Monday, February 08, 2010
96. Japanese maestro Mikio Naruse’s "Yama na Oto" (Sound of the Mountain/The Echo) (1954): Underlining profound Asian sensibilities
Mikio Naruse’s cinema will appeal to many as it hits sensitive spots in the hearts and the minds of the viewer without resorting to the impressive tools of modern cinema, specifically special effects, stylized camerawork and use of sound and music, which contemporary film directors fall back on to mesmerize audiences. Naruse’s cinema is unpretentious, recalling the works of Satyajit Ray. Most cinema lovers forget the trio of Japanese masters who contributed a great deal to world cinema--Kurosawa, Ozu and Naruse. Unfortunately, Naruse was the least exposed of the trio to Indian and western audiences but he enjoyed domestic recognition. Decades later, critics are rediscovering Naruse.
The story line of Yama na Oto might not make audiences of the Western world sit up. That is because the concept of strong women characters holding families together is never a selling theme in the Americas and Europe.
This Naruse film is all about family values. The male head of the father is concerned about his son who is leading a wayward life after marriage. He is equally concerned about his daughter with two children of her own who is struggling to keep her marriage from falling apart. While most western audiences and audiences in Westernized Japan might accept this changing male attitude, tradition and values are important for the old man and a considerable cross section of Japanese society even today. The relationship of a woman towards her parents-in-law is another aspect etched out with care in this film. Here, the daughter-in-law is devoted to her parents to a fault and the parents-in-law reciprocate that by showering love and respect for her. However, the underlying tension that Naruse builds up is between a wayward husband and a dutiful, smiling wife, efficient and gracious to all who encounter her.
This Naruse film is also paean to the virtues of being an intelligent woman, sensitive to all family members who depend on her. At the same time, this is not a doll toiling away in the kitchen but a person who can take incredible mature decisions by herself without consulting others of whether she should procreate within a bad marriage or continue to hold the marriage and defy the wishes of her doting parents-in-law.
For cineastes who loved Kurosawa’s Ikuru, the final shot of Naruse’s Yama na Oto would strike a chord as father and daughter-in-law walk away, almost hand in hand from the camera. The camera makes you realize ironically that they are two remrakable individuals who in another life would have made a great couple, if they were not separated by age. (In Ikuru, it was the tragedy of a single, lonely individual captured in a bleak winter. Both images invite comparison and contrast.) Human relationships can be truly wonderful when one gets to appreciate the moral strengths of individuals that often lie hidden as though their real faces were behind a Noh (Japanese theater form) mask. This, incidentally, is a subject of conversation in the film Yama na Oto. A mature worldly face can change into an angelic childish face with the aid of a mask. Somehow the final shot of Yama na Oto made me recall the the end of the somewhat contemporary 1997 French film Nettoyage à sec (Dry cleaning) where the relationship of a married couple is examined through a cathartic finale, using Occidental values of cinema. Even Lars von Trier's The Anti-Christ does the same. But these examples of Occidental cinema rely on sex and violence to communicate with the viewer--a necessity which Naruse consciously rejects.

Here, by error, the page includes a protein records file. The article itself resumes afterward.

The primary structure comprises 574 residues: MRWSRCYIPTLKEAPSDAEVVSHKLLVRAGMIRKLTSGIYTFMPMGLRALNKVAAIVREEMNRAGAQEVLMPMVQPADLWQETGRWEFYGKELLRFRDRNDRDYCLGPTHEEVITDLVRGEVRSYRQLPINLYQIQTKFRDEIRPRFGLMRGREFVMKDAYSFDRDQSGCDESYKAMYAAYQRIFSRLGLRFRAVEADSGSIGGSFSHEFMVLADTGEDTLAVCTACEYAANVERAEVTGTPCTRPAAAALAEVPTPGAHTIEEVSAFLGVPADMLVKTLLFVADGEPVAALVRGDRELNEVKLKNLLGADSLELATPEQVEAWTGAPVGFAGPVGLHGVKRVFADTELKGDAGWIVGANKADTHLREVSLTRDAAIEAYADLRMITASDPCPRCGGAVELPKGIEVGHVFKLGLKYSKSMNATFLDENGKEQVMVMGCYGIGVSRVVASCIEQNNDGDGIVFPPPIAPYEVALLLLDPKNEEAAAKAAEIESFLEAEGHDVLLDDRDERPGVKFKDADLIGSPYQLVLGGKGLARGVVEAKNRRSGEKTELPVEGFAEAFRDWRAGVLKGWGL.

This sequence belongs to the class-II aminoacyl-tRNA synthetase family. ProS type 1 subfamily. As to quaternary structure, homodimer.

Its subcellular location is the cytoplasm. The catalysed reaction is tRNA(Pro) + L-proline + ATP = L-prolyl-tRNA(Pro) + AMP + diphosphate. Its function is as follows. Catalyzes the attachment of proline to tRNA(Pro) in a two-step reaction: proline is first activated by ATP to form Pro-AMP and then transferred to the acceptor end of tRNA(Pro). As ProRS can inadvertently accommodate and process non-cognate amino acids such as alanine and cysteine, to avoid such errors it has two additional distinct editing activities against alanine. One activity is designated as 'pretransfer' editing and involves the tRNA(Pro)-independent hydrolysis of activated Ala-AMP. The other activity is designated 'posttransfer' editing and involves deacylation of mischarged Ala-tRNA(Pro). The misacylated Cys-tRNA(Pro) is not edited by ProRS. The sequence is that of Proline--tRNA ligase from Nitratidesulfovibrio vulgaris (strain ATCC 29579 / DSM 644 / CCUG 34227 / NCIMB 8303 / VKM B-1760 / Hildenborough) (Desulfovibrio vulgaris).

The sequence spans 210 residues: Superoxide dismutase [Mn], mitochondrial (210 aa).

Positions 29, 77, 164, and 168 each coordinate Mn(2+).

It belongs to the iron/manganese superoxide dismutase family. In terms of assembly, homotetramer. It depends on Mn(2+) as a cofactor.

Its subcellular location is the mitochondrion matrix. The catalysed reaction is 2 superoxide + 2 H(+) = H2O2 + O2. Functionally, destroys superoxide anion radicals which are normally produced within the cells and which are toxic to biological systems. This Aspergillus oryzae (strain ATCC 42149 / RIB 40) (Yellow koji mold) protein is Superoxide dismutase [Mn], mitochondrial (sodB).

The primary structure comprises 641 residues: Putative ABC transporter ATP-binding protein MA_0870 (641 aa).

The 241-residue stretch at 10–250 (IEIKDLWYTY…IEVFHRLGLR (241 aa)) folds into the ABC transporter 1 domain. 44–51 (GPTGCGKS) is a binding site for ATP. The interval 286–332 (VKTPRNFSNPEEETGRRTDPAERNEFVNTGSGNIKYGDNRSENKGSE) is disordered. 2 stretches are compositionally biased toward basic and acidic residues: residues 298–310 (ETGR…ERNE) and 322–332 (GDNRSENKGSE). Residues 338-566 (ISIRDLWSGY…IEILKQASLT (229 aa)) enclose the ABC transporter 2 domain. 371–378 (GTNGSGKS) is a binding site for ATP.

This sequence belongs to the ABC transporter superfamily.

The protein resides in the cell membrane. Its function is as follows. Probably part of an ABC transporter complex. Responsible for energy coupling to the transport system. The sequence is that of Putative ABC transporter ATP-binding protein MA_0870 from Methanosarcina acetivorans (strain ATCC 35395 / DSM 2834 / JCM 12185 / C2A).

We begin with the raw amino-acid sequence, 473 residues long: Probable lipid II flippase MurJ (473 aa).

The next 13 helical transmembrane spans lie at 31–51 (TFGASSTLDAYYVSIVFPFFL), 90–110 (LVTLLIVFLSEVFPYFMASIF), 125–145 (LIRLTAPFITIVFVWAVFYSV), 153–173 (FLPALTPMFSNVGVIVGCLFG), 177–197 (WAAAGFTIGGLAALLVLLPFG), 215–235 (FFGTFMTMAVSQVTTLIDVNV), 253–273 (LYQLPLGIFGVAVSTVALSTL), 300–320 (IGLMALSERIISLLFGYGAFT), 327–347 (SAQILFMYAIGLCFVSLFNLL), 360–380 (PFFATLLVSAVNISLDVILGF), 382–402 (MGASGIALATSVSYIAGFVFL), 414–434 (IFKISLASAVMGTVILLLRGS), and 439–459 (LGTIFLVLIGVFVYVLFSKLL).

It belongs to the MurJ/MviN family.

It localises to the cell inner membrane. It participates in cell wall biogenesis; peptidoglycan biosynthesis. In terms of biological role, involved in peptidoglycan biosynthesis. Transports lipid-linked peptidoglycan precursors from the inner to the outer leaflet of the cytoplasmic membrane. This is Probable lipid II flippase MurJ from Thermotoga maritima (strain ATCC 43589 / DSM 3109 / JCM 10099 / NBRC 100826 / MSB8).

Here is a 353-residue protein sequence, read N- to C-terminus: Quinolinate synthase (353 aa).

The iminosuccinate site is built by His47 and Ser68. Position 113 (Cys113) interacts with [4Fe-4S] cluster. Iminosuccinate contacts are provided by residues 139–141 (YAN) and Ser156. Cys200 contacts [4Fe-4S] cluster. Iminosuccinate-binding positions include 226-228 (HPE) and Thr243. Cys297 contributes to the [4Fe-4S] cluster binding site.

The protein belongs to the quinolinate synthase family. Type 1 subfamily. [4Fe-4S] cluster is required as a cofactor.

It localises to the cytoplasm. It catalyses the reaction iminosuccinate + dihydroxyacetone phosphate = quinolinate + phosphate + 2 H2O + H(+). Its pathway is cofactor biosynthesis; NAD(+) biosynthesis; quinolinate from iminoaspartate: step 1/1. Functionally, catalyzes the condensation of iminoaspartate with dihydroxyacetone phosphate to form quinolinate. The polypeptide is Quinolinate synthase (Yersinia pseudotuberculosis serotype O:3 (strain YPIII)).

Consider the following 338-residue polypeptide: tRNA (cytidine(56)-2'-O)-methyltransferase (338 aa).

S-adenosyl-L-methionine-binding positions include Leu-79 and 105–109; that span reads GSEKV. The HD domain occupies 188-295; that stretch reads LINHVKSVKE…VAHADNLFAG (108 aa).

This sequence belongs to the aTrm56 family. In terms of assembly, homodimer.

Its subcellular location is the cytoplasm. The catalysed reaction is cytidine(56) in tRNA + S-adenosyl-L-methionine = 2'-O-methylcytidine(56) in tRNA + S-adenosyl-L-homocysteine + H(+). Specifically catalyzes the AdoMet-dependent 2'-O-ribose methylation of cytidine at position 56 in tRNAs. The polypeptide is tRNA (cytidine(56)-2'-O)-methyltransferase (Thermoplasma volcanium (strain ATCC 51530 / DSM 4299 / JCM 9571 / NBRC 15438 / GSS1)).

It is this aspect that the erudite American film critic Susan Sontag found most interesting in this film. Not the Noh mask but the performance of the lead actress is what she found amazing. Sontag found the performance of the Setsuko Hara in this film one of the finest performances ever on screen. If you see this film, you will concur with Sontag, as the lady is able to transform from a childlike angelic personality into a strong-willed modern woman. She not only surprises her on-screen father-in-law but the audience who never expect the events that follow. Naruse and Hara are truly amazing as they weave magic.
Naguse’s peer Akira Kurosawa once stated “(In the films of Naruse,) a flow of shots that looks calm and ordinary at first glance reveals itself to be like a deep river with a quiet surface disguising a fast-raging current.” To some the film might remain as a great adaptation of a popular Nobel Prize winning Yasunari Kawabata's novel, which I have not read. But to others like me it is true cinema, the images, the acting and direction, which in combination makes the film a treat to watch.
I do wish that TV channels and DVD stores make films of Naruse, Ozu, Mizoguchi, and Kurosawa more accessible to viewers worldwide. Here’s a film on sex and marriage without any sex on screen. Here’s a film on character and morals. Here’s a film on true heroism—the story of an ordinary housewife, not a swashbuckling hero on horseback! Even in black and white, this 1954 film for me will remain a major work of cinema.